Tracks You Can’t Miss : Pi’s Lullaby, Richard Parker, The Whale, Orphans

Inherent Vice ( 2014 ) : Jonny Greenwood

The soundtrack for Paul Thomas Anderson’s Inherent Vice, a film based on Thomas Pynchon’s 2009 novel, gives composer and Radiohead guitarist Jonny Greenwood a chance to indulge his inner Hollywood romantic. There’s a laid-back amiability and almost a humility to this seemingly haphazard selection of 1960s surf rock tunes and classic soul tracks from Sam Cooke and Anderson’s late mother-in-law Minnie Riperton, among others. The soundtrack, which crab hops from psych-rock to Minnie Riperton to Disney orchestral interludes, faithfully recreates this sensation of dislocation and head-scratching befuddlement.

Tracks You Can’t Miss : Shasta, Spooks, Journey Through The Past, Any Day Now

Slumdog Millionaire (2008) : A.R.Rahman, M.I.A :

The smash Mumbai-set Danny Boyle film is propelled as much by its soundtrack as it is by its fantasy plot, as demonstrated by A.R. Rahman’s propulsive M.I.A.-assisted score. Slumdog Millionaire soundtrack consists of Rahman’s evocative score, which meshes pounding technoid percussive-heavy pieces and slightly less forceful cues some of which seem designed to bring to mind specific moments in the film, some to evoke more general emotions. All these tracks are steps along the way to the show-stopping “Jai Ho”. The sequence marks the film’s most triumphant moment and serves a similar purpose punctuating the soundtrack.

Tracks You Can’t Miss : O Saya, Dreams On Fire, Mausam And Escape, Ringa Ringa, Gangsta Blues, Jai Ho

BoyHood 2014 : Various Artists

Boyhood’s brilliance does not lie in its script. It exists in its heart. Shot for about one week a year for 12 consecutive years, this film tells a coming of age story like never before in the history of cinema.  Every few scenes the story jumps a year. The accompanying soundtrack helps mark the time. We see the boy and his sister (along with their father, played by Ethan Hawke, and their mother, played by Patricia Arquette) age. The boy grows into a man – with accompanying facial hair, piercings and girlfriends. The girl grows into a woman. And the soundtrack is the time here. Need we say more?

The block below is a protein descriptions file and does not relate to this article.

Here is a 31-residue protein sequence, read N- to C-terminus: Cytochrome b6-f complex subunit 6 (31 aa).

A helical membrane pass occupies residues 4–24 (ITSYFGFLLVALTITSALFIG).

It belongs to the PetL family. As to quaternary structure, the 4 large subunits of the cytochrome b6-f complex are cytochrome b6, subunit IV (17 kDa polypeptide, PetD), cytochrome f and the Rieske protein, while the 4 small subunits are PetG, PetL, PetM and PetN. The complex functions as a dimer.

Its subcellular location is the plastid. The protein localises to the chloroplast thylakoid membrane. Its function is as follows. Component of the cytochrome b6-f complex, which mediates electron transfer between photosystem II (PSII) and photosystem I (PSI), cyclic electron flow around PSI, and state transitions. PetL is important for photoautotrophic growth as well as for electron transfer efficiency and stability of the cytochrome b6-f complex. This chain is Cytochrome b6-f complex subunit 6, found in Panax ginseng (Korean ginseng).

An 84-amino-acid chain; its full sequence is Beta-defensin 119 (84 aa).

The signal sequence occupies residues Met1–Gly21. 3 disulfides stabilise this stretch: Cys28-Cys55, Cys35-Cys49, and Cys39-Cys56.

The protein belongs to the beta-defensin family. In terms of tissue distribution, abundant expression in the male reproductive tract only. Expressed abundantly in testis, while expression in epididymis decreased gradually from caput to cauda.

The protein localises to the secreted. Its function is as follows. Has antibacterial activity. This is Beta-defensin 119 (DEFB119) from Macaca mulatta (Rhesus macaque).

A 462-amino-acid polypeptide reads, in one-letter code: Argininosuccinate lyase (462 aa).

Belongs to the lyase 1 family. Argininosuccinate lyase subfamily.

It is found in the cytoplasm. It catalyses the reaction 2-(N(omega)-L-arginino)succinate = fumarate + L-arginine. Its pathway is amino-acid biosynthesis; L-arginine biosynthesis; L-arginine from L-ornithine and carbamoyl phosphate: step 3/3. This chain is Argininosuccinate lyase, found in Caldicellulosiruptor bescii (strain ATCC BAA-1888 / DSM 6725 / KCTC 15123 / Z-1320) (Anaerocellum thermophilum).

Tracks You Can’t Miss : Yellow by Coldplay, Beyond The Horizon by Bob Dylan, Deep Blue By Arcade Fire

Blue Valentine ( 2010 ) : Various

Director Derek Cianfrance had originally wanted film score extraordinaire Vangelis to provide the background for his tale of heartbreak, but while completing final edits on the script he begin to fall for the work of Brooklyn’s Grizzly Bear. The band agreed to work on the film and what was born was a score that conveys the sense of weight that hung over the relationship of the characters played by Ryan Gosling and Michelle Williams.

Tracks You Can’t Miss : I Live With You, You Always Hurt the Ones You Love, Granny Diner

Upstream Color 2013 : Shane Carruth

When Shane Carruth’s film Upstream Color was released in 2013, critics described it in various ways—as a body horror film, a sci-fi thriller, a love story, and an art-house head-scratcher—but they all agreed that it was a film “not quite like any other”. Such an interpretation owes as much to the film’s disregard for the rules of classical storytelling as it does to a formally innovative soundtrack, one that uses musicality as an overarching organizing principle. The fact that Carruth wrote the score and script simultaneously indicates the extent to which music was from the beginning considered an integral part of the film’s expressive language.

Tracks You Can’t Miss : The Finest Qualities Of Our Nature, The Sun Is But A Morning Star, I Love To Be Alone

 

That’s all for now folks….Until next time. Happy Listening.